While researching the youthful summer jobs of people who went on to become super successful, we stumbled upon this gem about a law school-era Hillary Clinton, from a 1992 article in The New York Times.
The summer between finishing at Wellesley and starting at Yale, the former New York Senator and current presidential hopeful “went to Alaska and got a job in a fish-processing plant,” the Times reported.
“She was supposed to scoop out the entrails, but she began to get worried about the state of the fish.”
Fish processing — and specifically sliming salmon — is not a glamorous business under the best circumstances. According to the book “Ten Difficult Women: Their Impact and Legacy,” which also covers the young Clinton’s brief stint in the fish business, “sliming required workers to wear knee-high boots and stand in bloody water while removing salmon guts with a spoon.”
Though she was new to fish gutting, Clinton felt the salmon didn’t look so good. “They were purple and black and yucky looking,” she recalled in the Times. She had a lot of questions about the condition of the fish — too many, in the eyes of the the plant’s owner, who warned her to stop asking questions. She didn’t, and was fired within a week. (The cannery was soon shut down.)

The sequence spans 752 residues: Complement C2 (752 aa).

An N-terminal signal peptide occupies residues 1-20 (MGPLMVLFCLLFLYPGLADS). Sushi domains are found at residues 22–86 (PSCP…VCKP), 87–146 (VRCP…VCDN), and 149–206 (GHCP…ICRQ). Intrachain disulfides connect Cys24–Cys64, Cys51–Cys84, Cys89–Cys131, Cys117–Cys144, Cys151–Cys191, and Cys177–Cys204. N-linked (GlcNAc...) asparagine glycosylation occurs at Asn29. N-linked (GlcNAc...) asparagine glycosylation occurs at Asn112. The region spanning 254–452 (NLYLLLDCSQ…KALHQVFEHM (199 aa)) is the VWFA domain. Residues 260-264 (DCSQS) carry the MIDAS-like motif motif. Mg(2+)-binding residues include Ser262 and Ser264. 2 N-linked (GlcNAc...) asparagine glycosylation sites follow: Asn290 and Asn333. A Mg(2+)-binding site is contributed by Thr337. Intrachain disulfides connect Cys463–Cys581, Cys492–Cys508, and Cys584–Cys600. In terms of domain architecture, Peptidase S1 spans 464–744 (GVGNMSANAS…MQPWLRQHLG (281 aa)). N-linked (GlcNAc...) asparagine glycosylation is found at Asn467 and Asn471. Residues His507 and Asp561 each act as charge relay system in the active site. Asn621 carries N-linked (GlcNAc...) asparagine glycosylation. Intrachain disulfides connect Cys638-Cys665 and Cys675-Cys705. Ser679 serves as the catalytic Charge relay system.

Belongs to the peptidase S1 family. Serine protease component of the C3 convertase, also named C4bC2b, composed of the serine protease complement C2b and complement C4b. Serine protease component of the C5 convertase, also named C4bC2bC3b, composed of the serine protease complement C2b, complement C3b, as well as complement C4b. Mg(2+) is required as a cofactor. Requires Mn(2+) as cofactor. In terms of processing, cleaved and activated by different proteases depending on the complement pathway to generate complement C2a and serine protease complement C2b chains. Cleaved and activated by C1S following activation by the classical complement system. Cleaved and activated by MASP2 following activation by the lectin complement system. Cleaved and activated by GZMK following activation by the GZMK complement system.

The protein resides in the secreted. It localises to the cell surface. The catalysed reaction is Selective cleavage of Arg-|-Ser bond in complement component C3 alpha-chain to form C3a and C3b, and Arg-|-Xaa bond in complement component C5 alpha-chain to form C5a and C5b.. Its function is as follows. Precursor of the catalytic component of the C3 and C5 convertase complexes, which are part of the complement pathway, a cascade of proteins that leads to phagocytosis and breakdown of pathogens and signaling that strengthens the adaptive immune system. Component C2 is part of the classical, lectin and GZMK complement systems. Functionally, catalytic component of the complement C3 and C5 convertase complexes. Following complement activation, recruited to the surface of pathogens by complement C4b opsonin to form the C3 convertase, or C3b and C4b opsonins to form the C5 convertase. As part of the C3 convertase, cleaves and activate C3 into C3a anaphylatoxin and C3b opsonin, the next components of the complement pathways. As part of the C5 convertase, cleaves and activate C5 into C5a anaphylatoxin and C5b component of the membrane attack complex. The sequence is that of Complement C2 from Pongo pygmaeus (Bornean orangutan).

Despite the brevity of her cannery career, she seems to have fond memories of the gig. On Letterman in 2007, Clinton called it her “favourite summer job of all time,” noting its role in her future success. “Best preparation for being in Washington that you can imagine,” she said.
For more about what successful people learned from their summer jobs, read our roundup here.
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